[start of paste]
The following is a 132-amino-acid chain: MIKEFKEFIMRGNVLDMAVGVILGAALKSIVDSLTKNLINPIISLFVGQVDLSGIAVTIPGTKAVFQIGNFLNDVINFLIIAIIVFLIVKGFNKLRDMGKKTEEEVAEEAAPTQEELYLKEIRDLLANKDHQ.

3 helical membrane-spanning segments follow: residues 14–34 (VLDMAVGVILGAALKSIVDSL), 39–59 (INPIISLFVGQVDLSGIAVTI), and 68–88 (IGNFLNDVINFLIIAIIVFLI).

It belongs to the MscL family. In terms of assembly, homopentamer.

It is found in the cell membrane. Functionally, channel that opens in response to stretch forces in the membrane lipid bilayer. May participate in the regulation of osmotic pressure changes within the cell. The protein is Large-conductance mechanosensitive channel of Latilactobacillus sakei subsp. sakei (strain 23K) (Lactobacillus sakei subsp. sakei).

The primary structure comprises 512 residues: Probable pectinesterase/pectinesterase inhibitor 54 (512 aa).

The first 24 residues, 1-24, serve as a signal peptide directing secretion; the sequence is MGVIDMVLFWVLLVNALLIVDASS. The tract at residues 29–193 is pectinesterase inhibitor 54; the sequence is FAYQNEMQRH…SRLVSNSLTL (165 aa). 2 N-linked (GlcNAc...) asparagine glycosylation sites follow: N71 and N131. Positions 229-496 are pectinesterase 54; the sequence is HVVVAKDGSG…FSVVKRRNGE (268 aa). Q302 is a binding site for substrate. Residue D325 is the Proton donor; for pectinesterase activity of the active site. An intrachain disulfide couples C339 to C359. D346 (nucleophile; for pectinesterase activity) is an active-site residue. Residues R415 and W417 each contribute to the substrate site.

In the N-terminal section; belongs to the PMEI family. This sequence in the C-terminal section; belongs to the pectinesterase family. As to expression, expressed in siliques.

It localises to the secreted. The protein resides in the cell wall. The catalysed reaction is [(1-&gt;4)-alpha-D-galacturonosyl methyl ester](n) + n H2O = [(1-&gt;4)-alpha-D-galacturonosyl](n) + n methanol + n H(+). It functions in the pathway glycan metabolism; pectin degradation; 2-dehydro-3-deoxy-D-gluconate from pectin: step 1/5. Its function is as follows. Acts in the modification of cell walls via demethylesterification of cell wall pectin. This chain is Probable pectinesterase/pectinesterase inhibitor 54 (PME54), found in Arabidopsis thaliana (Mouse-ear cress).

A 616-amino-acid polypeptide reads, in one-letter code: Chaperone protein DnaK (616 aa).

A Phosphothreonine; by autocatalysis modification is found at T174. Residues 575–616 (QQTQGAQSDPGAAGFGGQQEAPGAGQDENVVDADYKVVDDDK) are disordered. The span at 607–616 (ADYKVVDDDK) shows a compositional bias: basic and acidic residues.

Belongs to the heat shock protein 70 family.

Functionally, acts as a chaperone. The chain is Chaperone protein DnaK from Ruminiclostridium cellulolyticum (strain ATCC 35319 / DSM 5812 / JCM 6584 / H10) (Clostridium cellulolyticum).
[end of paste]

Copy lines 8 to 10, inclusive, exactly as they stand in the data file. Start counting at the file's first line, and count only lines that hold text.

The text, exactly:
It localises to the secreted. The protein resides in the cell wall. The catalysed reaction is [(1-&gt;4)-alpha-D-galacturonosyl methyl ester](n) + n H2O = [(1-&gt;4)-alpha-D-galacturonosyl](n) + n methanol + n H(+). It functions in the pathway glycan metabolism; pectin degradation; 2-dehydro-3-deoxy-D-gluconate from pectin: step 1/5. Its function is as follows. Acts in the modification of cell walls via demethylesterification of cell wall pectin. This chain is Probable pectinesterase/pectinesterase inhibitor 54 (PME54), found in Arabidopsis thaliana (Mouse-ear cress).

A 616-amino-acid polypeptide reads, in one-letter code: Chaperone protein DnaK (616 aa).

A Phosphothreonine; by autocatalysis modification is found at T174. Residues 575–616 (QQTQGAQSDPGAAGFGGQQEAPGAGQDENVVDADYKVVDDDK) are disordered. The span at 607–616 (ADYKVVDDDK) shows a compositional bias: basic and acidic residues.